The Oldest Rowing Race Meets The Latest Technology

Posted on: 7th July, 2017 by Oar Sport

The World’s Oldest Rowing Race

Tuesday 25th of July sees the 302nd running of the Doggett’s Coat and Badge race making it the oldest sporting event in the World, WinTech have been sponsoring the event for the last 3 years.


On the 1st August 1715, Thomas Doggett, an eminent comedic actor from Drury Lane, at the first anniversary of the accession to the throne of George 1, gave a waterman’s coat and silver badge to be rowed for by young watermen in honour of the day, and bequeathed at his death a sum of money to continue the custom.

Thomas Doggett funded the race from 1715 until his death on the 22nd September 1721. His will was proved on the 2nd October of that year.

At first sight, it may appear strange that an actor should leave a bequest to run a rowing race. However, at the time the river Thames was the main thoroughfare of London. Watermen were the equivalent of modern-day taxi drivers. Thomas Doggett would have relied heavily on watermen to get him from his place of work in Drury lane to his home in Chelsea.  There is also a story that Thomas Doggett having fallen into the Thames near the Embankment was rescued by watermen, saving his life.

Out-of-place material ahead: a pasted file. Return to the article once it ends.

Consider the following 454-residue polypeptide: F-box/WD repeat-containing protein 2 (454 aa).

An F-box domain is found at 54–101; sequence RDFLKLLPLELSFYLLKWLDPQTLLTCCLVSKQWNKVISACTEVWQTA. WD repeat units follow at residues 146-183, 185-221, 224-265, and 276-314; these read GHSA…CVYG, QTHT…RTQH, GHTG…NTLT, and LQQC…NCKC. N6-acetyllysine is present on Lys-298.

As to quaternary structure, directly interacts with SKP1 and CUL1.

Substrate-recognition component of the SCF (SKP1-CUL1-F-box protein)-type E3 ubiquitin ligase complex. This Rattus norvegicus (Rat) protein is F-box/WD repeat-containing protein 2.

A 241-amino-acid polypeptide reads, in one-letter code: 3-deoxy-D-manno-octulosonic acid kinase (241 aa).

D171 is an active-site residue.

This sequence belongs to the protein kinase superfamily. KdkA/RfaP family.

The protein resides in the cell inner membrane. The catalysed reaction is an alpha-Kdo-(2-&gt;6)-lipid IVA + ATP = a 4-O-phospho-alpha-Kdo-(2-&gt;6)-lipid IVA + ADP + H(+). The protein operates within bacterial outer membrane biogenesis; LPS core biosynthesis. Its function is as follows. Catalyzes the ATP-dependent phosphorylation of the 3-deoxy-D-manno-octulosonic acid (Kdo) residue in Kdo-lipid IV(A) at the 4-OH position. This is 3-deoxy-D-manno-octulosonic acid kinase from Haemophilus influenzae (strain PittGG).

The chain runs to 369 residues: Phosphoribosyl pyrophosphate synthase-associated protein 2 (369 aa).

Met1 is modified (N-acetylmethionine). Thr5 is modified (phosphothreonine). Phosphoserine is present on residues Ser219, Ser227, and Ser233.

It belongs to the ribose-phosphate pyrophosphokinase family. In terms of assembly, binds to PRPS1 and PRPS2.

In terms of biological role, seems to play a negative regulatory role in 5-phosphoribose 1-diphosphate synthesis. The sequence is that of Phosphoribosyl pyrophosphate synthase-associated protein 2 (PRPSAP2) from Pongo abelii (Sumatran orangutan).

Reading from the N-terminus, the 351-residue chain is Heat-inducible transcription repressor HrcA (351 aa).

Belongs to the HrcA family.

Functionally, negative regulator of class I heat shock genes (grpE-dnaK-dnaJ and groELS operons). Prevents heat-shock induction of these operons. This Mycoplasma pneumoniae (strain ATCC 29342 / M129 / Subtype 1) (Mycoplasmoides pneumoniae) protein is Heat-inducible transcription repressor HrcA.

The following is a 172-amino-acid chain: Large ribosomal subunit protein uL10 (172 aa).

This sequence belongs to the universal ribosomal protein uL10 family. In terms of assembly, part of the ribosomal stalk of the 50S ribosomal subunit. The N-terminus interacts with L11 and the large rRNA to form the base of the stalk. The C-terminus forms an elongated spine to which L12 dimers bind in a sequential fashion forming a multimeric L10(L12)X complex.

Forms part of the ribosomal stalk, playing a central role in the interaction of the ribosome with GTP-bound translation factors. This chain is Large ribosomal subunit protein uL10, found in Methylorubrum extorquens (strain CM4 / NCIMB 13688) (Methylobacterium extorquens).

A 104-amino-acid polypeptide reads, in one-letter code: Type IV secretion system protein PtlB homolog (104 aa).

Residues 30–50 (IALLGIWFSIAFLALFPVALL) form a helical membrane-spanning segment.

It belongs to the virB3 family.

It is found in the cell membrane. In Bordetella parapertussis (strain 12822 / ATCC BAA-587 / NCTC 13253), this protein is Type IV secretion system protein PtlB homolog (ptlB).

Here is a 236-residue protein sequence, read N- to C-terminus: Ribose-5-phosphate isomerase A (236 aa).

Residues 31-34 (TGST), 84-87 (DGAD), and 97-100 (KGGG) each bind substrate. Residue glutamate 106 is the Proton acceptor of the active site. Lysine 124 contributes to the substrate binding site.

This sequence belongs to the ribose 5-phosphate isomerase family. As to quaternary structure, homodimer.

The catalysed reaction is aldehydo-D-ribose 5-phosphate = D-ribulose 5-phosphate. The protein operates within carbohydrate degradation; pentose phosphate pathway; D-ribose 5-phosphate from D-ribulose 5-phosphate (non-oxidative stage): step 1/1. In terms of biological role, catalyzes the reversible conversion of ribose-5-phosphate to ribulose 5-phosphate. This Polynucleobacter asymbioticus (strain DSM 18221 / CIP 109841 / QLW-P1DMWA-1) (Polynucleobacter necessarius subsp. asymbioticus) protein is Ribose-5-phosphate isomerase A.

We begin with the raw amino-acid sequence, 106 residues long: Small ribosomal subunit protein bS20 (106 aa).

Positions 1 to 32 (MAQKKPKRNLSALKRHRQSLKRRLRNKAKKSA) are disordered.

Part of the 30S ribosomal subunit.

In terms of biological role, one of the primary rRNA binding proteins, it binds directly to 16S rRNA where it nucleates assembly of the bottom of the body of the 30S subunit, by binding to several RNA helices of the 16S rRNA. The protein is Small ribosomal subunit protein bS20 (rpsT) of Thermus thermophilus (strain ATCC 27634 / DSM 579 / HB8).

The Race

The race remains a demanding physical challenge being rowed on the Thames between London Bridge and Cadogan Pier Chelsea, a distance of 7,400m. The original race was rowed in 4 seater passenger wherries that the watermen used to ply their trade. These boats would take two hours to complete the course because they also rowed against the stream.

In 1873 the race was run on the incoming tide and has remained this way ever since. It may seem that the physical demands of the race have been reduced as today the race is in modern racing shells and the course is completed in around 30 minutes.

However, what has been gained on the swings of physical demands is lost on the roundabouts of technical skill. The river is not closed to normal traffic during the race and so in addition to the physical challenge, it is a severe test of watermanship.

Modern Day

Modern racing shells are built for pure speed on still water and are not built to cope with the wash created by river traffic; they are very unstable so with eleven bridges to negotiate and the turbulence around the buttresses makes staying in the boat a real challenge especially with the pressure of the race.

Fortunately, with the WinTech unique self-bailing system, the risk of swamping has been eliminated however catching a wash and dropping an oar can still lead to an early watery end to the race.


The Doggett’s Coat and Badge Race is a big day out in the calendars of Londoners especially those associated with the river. Following the race is an armada of supporters including river boats of the Waterman’s and Fishmonger’s Companies. Spectators take up positions at strategic points along the course on bridges and riverside pubs.

Doggett’s winners can be seen on many state occasions with their bright red tunics, silk stockings and silver badge on the arm.

Oarsport are honoured to provide the boats for this prestigious event.